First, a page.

“If what you say is true, then you’re right! But I can’t just accept your word on this.”

Matt lies there and thinks for a moment. With a shake of his head he makes a decision he’s not happy with. “George, due to an incident in my past some senior people in the Hell’s Angels have wanted me dead for a couple of years. Recently the risk to me increased a lot. One of the people who owed Dad their life found out about this higher risk a couple of weeks back. I didn’t know about it until after they took action, but the two senior Hell’s Angels who were a danger to me were killed a week ago. A few other not nice people were also killed to confuse the other Hell’s Angels club members so they won’t know who the prime targets were. I didn’t have to ask for anything. It happened when they found out about the risk from other sources. Now the Victorian Police have nothing to identify who did it or why, want to bet our state police can do better? You don’t have to ask the Police Commissioner to show you the file on why they want me. In fact, he can’t because it’s sealed by a court order. However, I can give permission for the local District Commander to show it to you so you can know I’m telling the truth.”

George thinks for a moment, and nods yes. Matt uses his phone to call Superintendent Steve Smith’s private phone to explain he’s sending George over to see him with permission to read the file on the shooting at the school. George leaves a few minutes later, and Matt spends more time talking to his local member about his developments before she leaves. The rest of Matt’s day goes as usual for a Sunday now.

George soon arrives at the local police station and he’s met by Steve. They go to Steve’s office where Steve brings the file up after explaining it’s highly confidential and George is only getting to see it because Matt gave his permission. George is shocked by what he reads, but he now understands why some senior Hell’s Angels are after Matt. However, he’s still concerned about the recent Melbourne shooting. Was it done to protect Matt or is Matt just taking advantage of the fact it occurred. In the end George decides they can’t risk it being a matter of coincidence because deaths during the campaign will ensure they lose the election.

Griffith, New South Wales

In a large winery just outside the city of Griffith, New South Wales, Mario Brindisi, the owner of the winery, is talking to his youngest brother Eduardo. “Ed, I need you to go to Rivers and speak to a young man for me. As you know we’ve lots of money in trusts requiring the approval of a state approved trustee and me as manager to withdraw money from the trusts!” Ed nods yes because he helped set the system up. “Well, the trustee, Jacobs, is held in custody in Rivers for assaulting a young man in hospital. The magistrate denied him bail because he’s seen as a real threat to the complainant. While he’s locked up he can’t access the accounts to approve any withdrawals and we almost lost a few deals this week because of that. As it is it’s cost us a lot of time and money to make other arrangements to pay some big bills we planned to pay from the trusts. We need Jacobs out so we can do business as normal. Go talk to this Matthew Dyer and have him drop the charges against Jacobs. Offer him a few hundred thousand if you have to. It’s cost us more than that to not have access to the money. So do what’s needed to get Jacobs out of the cells and back at his desk!”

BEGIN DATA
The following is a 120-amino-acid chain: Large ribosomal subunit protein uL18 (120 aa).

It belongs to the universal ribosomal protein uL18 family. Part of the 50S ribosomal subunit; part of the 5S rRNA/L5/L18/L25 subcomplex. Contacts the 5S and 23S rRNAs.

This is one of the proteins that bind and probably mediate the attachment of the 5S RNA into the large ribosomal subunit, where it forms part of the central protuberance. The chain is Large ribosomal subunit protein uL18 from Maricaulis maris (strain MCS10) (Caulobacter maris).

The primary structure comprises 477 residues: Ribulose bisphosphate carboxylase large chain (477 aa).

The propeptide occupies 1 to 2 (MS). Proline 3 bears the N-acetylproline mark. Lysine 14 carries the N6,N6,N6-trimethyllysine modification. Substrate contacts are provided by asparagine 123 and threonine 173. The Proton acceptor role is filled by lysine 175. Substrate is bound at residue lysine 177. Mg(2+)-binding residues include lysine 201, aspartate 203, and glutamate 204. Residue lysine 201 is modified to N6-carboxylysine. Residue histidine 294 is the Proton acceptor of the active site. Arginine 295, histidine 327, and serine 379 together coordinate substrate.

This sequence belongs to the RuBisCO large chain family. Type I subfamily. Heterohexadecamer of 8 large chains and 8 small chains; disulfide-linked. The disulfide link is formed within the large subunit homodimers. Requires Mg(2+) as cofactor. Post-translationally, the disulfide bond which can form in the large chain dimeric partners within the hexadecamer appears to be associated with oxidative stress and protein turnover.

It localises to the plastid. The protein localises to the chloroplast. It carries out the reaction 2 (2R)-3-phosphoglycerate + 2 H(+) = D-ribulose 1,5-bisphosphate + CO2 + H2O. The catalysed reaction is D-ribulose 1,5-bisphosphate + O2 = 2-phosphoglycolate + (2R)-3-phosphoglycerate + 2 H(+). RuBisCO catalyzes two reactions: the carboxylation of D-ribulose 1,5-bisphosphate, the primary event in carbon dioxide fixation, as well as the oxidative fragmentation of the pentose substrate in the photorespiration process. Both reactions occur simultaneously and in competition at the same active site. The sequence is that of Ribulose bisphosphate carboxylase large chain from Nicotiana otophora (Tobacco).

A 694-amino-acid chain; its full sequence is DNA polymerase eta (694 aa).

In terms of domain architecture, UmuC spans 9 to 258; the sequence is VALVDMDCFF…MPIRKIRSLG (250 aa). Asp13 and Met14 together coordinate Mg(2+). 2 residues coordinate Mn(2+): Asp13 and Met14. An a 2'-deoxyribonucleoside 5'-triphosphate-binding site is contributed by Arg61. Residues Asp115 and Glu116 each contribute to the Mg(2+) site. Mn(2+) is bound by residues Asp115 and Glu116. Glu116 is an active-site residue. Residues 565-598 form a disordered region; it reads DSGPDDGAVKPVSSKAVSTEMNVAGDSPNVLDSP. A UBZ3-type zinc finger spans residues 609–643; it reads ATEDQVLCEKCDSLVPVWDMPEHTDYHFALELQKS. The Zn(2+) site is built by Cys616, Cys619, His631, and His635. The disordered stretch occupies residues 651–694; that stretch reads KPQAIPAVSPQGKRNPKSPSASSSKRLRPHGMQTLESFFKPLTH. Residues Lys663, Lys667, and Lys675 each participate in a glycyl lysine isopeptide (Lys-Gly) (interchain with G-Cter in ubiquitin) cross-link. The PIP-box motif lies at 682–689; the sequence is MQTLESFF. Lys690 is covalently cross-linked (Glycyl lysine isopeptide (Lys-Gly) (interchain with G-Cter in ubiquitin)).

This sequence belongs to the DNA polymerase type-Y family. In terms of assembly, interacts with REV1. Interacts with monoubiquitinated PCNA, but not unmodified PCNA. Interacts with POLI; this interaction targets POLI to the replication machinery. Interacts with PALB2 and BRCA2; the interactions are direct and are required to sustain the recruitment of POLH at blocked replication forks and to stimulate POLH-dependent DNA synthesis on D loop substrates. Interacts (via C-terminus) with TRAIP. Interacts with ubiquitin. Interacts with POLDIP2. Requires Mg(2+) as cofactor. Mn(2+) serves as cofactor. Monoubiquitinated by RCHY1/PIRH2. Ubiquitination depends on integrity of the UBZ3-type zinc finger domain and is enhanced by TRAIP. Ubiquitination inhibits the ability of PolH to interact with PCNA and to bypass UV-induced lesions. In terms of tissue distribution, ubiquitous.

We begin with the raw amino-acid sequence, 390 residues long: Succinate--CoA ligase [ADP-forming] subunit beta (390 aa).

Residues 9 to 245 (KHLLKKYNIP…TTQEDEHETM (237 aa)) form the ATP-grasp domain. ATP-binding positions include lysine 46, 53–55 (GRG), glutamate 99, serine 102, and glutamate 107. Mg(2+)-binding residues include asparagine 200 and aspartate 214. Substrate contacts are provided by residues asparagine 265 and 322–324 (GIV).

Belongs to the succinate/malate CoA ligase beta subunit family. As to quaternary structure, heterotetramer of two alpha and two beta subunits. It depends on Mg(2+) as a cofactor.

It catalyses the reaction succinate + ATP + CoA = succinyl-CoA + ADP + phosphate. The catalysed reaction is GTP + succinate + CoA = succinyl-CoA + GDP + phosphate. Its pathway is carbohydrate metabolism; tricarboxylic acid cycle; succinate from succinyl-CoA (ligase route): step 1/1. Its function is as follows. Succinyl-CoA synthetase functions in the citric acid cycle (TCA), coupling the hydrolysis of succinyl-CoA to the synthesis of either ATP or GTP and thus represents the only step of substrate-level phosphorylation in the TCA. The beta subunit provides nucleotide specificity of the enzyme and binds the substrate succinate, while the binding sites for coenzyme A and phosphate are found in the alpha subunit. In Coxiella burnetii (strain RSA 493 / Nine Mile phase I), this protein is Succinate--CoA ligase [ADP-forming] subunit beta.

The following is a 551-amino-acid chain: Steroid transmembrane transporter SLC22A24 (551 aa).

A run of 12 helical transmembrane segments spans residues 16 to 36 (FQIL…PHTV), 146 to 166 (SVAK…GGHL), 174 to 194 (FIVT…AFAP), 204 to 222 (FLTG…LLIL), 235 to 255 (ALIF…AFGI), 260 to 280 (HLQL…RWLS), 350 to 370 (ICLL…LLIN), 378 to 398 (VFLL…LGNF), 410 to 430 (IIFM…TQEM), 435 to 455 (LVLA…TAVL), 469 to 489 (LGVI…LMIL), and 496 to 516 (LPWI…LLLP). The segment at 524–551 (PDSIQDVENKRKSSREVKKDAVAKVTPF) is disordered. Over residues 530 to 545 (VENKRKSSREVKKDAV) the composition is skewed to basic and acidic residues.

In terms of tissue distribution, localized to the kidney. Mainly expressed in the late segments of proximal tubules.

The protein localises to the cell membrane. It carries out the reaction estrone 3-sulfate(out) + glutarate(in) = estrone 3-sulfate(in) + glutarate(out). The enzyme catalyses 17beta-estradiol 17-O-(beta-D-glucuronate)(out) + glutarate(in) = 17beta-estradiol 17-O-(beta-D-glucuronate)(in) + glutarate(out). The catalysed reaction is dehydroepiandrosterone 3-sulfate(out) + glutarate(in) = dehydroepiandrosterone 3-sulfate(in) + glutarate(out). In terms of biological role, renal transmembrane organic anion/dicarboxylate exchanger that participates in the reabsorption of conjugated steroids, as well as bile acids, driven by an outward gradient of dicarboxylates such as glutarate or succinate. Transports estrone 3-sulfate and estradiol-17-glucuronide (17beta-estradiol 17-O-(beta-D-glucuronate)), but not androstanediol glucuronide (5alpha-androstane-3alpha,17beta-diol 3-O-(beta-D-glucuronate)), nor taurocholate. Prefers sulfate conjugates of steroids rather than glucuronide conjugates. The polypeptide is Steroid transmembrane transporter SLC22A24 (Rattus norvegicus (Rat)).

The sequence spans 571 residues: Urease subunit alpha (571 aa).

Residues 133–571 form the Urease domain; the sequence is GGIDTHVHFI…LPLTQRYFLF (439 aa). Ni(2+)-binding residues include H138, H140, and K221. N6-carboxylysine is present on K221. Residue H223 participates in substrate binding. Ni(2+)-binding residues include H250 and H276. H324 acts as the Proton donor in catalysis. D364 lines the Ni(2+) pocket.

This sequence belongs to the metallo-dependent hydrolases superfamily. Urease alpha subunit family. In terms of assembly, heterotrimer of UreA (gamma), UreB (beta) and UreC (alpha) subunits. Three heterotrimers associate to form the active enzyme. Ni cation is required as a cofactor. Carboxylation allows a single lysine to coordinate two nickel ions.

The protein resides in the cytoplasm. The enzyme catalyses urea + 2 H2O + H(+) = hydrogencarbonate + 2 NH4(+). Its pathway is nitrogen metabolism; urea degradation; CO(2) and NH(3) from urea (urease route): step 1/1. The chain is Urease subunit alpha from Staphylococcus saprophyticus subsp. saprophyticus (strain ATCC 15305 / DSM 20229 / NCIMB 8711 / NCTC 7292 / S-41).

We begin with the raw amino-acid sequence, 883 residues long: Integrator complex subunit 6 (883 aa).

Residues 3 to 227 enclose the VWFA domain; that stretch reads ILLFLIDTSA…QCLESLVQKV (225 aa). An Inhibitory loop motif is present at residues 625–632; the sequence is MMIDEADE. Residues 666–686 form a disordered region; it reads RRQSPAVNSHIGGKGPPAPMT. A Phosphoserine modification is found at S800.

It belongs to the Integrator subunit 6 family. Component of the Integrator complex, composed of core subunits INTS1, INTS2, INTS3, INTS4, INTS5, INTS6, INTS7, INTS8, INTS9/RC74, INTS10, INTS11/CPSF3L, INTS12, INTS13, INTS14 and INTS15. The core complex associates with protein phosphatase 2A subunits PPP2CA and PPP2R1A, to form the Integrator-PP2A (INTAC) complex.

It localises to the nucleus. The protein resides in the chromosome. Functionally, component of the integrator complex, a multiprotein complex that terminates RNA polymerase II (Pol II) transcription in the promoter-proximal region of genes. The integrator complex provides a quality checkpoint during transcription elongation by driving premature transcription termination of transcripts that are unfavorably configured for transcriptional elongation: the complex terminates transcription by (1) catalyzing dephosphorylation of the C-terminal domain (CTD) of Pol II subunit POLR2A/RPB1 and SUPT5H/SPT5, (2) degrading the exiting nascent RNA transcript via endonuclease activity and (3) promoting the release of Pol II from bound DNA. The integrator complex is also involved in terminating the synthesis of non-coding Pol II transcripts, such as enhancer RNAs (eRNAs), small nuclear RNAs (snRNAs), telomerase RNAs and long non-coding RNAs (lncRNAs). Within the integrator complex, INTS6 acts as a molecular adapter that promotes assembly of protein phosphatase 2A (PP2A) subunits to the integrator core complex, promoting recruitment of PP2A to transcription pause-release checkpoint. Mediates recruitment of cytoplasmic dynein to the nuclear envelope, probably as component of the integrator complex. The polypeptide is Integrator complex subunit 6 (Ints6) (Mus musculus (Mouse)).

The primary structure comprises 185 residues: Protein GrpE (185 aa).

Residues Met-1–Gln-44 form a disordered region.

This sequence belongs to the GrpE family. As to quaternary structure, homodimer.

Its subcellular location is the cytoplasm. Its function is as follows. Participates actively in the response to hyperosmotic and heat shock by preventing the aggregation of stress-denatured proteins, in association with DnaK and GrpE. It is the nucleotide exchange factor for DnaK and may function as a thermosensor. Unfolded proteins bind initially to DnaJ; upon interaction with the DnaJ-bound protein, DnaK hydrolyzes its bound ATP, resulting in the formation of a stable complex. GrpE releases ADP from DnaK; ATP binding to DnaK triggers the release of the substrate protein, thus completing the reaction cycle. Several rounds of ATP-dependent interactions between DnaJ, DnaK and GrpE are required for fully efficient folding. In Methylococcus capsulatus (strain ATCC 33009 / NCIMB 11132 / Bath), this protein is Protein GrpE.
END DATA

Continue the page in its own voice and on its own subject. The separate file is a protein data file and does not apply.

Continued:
“OK, Mario. Consider it done. I’ll get this fixed, one way or another. I’ll drive down to Rivers tonight and I’ll see Matthew Dyer tomorrow.”

The two talk on a few other matters about their business empire before they leave the office to have lunch. Just after lunch Eduardo gets in a car and heads to Rivers with a chauffeur, his executive assistant, and a personal bodyguard.

Week Six

Monday starts as a normal weekday for Matt. However, it changes at nine thirty when Eduardo Brindisi walks in with his bodyguard and assistant. His casual approach is non-threatening so Matt’s guards just watch and wait, as per their orders as they aren’t to look like guards.

Brindisi walks over to the bed and asks, “Are you Matthew Dyer?” Matt nods yes. Eduardo holds his left hand out as he says, “Eduardo Brindisi. I’ve got a favour to ask of you, if I can?” Matt shakes his hand and waves for him to continue. Ed takes a comfortable stand on the left of Matt’s bed while Ed’s bodyguard moves to stand opposite him while facing the doorway and the executive assistant stands at the end of the bed. “My brother and I have a few businesses that make a lot of money. We keep some of the profits in a very high interest fund that’s managed by an accountant. But we have a problem because only the accountant can move the funds about and he’s currently locked up. We’d like you to drop the charges against Jason Jacobs. We’ll even pay you a hundred thousand dollars compensation to do so today.”